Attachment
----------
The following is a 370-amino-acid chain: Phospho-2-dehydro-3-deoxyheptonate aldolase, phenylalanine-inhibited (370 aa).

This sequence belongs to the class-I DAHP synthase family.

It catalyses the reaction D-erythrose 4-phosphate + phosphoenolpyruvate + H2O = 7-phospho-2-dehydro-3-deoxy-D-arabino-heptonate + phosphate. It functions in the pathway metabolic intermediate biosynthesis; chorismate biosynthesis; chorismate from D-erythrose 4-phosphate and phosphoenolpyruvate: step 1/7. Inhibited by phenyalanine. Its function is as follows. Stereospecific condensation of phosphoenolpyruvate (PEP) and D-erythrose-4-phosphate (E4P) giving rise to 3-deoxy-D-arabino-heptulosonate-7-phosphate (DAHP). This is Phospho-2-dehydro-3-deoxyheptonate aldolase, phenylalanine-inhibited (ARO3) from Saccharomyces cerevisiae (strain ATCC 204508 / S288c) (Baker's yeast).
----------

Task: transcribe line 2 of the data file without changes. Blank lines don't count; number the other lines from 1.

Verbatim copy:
This sequence belongs to the class-I DAHP synthase family.